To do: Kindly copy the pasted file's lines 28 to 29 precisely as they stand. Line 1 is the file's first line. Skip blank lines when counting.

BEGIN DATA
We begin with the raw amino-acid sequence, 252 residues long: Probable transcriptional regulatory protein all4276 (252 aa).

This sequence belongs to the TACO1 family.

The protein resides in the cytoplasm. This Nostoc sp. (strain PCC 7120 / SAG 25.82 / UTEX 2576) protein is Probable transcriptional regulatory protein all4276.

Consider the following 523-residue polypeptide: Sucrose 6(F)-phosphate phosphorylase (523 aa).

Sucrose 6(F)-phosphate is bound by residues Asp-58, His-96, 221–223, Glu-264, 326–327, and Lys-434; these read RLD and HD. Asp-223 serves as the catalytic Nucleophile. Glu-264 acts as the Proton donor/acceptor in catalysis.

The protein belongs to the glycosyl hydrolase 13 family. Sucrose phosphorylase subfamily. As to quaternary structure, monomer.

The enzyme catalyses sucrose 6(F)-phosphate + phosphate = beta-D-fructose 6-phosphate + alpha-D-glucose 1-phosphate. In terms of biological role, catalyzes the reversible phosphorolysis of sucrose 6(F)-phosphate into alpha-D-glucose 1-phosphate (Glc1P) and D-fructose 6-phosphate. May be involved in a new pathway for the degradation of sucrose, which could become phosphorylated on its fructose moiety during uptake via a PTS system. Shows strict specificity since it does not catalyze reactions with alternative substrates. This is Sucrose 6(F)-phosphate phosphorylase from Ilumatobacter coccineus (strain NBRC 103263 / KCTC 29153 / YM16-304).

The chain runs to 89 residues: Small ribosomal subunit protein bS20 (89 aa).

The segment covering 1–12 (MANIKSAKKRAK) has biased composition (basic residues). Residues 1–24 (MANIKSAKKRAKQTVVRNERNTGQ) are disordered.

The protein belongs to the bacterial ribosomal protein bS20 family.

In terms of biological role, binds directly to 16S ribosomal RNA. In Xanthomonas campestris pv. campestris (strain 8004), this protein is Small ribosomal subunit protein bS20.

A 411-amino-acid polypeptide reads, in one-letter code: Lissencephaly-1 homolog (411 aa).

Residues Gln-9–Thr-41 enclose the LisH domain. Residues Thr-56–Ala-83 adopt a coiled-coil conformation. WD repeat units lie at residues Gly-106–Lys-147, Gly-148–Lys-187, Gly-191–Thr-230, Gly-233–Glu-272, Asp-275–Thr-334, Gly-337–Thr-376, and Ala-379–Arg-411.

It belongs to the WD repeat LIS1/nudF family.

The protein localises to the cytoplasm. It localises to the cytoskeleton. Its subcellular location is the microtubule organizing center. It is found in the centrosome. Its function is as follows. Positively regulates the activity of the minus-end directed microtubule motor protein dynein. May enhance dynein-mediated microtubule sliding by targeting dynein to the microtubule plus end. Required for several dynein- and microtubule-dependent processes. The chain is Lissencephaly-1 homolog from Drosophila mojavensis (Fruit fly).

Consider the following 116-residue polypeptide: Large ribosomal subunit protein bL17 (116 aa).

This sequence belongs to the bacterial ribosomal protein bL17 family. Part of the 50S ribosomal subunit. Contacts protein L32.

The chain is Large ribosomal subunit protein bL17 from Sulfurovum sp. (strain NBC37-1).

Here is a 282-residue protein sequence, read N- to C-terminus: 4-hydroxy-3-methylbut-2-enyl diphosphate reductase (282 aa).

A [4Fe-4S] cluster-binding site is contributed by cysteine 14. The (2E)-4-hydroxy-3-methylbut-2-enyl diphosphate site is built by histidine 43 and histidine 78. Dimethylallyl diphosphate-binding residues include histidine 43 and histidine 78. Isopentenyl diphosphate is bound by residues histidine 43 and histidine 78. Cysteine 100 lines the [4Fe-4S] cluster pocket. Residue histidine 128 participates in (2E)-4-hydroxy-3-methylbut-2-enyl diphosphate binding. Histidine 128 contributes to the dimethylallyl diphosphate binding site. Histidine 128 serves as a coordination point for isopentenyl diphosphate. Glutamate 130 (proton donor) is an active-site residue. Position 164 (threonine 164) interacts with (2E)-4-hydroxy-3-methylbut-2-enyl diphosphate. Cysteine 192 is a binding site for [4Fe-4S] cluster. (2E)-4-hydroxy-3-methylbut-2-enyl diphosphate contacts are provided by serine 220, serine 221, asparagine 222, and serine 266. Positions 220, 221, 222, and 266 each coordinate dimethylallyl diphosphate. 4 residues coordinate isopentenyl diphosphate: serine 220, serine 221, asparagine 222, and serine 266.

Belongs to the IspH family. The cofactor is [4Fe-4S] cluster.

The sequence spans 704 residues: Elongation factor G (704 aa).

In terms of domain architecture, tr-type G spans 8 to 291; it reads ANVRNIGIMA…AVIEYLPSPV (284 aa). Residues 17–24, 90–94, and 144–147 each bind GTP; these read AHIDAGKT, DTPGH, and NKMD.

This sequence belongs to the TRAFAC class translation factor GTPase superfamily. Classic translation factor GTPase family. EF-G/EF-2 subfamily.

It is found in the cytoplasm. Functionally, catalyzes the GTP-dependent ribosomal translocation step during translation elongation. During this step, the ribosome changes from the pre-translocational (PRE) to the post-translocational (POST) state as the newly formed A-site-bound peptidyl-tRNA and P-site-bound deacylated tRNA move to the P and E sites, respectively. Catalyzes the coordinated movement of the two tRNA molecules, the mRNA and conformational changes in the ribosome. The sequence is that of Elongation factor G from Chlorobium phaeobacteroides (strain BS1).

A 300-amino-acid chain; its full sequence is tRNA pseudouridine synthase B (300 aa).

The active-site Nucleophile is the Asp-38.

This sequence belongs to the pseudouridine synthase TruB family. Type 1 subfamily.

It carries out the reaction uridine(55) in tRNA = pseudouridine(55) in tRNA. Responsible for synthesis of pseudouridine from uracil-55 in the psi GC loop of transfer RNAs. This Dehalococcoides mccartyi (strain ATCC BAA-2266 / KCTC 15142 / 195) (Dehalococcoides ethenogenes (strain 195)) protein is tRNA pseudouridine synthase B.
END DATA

This sequence belongs to the pseudouridine synthase TruB family. Type 1 subfamily.

It carries out the reaction uridine(55) in tRNA = pseudouridine(55) in tRNA. Responsible for synthesis of pseudouridine from uracil-55 in the psi GC loop of transfer RNAs. This Dehalococcoides mccartyi (strain ATCC BAA-2266 / KCTC 15142 / 195) (Dehalococcoides ethenogenes (strain 195)) protein is tRNA pseudouridine synthase B.